Key issues that public agencies must consider in conducting a P3 project procurement are structuring the agreement, conducting a fair and competitive procurement process and negotiating a final agreement that is transparent and protects the public interest.
Model Contract Guides:
FHWA encourages States, transportation agencies, and other public entities to use these Guides as a resource when developing their own Concession Agreements.
This guide presents key concepts for the structuring and development of legal contracts for availability payment-based highway P3s. It is part of a broader effort by FHWA to promote understanding of P3 transactions, which includes the Core Toll Concessions P3 Model Contract Guide. This guide is designed to provide industry-standard concepts, relevant common tools and mechanisms, and situational examples applicable to availability payment-based P3 transactions, and follows a structure similar to the guide on toll concessions.
This chapter on Labor Best Practices is recommended by the U.S. Department of Labor, and discusses labor provisions recommended by the U.S. Department of Labor for all P3 concession agreements, following a collaboration with U.S. DOT, regardless of source of funding (federal, state, or private) or form of compensation (user tolls or availability payments).
This addendum to the Core Toll Concessions Contract Guide adds 20 chapters to the Core Guide's 8 chapters.
This Guide presents key concepts for the structuring and development of legal contracts for highway transportation P3s in the U.S. Required of FHWA by the MAP-21 transportation authorization legislation, the Guide illustrates how P3 contracts are developed and structured and explains their major provisions. The Guide is part of a broader effort by FHWA to promote understanding of P3 transactions, which includes a parallel document on availability payment contracts used in some P3 transactions. This Guide is designed to provide industry-standard concepts, relevant common tools and mechanisms, and situational examples applicable to P3 transactions.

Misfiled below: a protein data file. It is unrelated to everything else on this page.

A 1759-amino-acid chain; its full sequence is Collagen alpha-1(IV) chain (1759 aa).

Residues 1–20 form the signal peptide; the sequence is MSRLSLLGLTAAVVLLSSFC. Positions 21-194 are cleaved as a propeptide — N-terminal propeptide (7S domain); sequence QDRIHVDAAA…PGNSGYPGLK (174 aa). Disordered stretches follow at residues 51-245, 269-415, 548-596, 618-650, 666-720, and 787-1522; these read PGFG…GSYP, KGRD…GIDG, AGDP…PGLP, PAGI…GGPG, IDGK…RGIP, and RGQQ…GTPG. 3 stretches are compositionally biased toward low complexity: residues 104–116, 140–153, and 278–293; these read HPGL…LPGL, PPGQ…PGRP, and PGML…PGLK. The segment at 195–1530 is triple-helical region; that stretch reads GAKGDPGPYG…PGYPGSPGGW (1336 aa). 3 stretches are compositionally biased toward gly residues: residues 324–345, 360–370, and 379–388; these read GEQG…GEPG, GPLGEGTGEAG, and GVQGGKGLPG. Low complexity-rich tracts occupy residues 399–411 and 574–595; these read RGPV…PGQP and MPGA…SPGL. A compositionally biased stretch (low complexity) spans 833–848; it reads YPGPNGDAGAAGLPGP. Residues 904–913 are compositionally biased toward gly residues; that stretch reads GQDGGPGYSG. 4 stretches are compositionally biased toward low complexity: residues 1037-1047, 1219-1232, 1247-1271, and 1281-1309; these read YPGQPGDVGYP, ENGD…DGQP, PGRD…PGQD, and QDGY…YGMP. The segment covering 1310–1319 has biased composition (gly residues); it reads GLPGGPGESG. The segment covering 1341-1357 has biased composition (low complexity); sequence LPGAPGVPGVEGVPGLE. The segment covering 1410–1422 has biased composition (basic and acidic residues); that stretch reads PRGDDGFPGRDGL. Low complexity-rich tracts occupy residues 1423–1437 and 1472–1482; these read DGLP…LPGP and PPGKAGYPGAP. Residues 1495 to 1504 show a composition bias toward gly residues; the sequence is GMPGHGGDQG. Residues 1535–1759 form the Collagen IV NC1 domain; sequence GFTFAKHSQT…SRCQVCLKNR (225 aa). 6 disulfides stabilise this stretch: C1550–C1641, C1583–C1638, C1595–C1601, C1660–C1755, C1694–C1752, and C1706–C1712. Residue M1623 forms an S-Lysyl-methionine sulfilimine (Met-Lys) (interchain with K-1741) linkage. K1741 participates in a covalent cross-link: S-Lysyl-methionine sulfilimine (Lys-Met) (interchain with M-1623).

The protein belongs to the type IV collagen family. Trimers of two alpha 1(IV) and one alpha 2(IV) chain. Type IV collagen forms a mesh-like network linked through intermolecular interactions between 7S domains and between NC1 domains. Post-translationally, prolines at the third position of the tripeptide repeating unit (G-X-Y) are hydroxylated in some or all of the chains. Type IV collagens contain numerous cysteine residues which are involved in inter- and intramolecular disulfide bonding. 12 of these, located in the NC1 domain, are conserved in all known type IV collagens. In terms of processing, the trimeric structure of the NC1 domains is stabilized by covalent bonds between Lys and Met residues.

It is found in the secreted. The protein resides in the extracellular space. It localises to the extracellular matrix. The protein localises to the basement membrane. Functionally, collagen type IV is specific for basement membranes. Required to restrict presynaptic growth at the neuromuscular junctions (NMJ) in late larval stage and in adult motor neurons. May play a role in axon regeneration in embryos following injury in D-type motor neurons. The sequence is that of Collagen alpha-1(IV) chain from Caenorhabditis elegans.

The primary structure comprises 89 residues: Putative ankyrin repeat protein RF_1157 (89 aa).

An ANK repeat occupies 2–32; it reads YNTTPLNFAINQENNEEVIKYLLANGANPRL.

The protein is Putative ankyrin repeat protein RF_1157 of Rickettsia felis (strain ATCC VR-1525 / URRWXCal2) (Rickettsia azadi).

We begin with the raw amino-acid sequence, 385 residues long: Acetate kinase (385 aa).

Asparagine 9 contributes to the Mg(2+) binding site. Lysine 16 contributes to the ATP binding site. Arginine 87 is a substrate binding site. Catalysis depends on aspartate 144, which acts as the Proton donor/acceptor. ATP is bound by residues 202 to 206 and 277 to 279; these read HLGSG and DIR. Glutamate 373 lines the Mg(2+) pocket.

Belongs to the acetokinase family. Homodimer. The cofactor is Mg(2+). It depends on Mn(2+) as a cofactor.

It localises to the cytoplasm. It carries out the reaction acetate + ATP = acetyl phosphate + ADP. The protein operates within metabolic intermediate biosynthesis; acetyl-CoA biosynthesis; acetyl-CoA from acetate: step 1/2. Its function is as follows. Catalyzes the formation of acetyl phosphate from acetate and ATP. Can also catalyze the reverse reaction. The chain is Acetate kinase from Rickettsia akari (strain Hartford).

MAP-21 required FHWA to develop standard model P3 contracts for the development, financing, construction, and operation of transportation facilities. On January 16, 2013, FHWA held a listening session for public project sponsors, consultants, private sector contractors, financing institutions, union representatives, concessionaires, and other organizations involved in project development; and members of the general public to provide input as it initiated development of these contracts. Topics discussed included: the design of the model contract template; the scope of the model contracts; and specific provisions included in the model contracts.
This document provides a summary of FHWA's responses to the 133 comments it received on the draft Core Toll Concessions Model Contract Guide it published on February 6, 2014, as well as further clarifications made to the final version of the Guide. The majority of the comments focused on the terms of the concession agreement presented in the Guide including terms relating to tolling regulation, benefit sharing, supervening events, changes in equity interest, changes in law, defaults, early termination, and handback. A minority of comments addressed the desirability of P3s as a matter of public policy.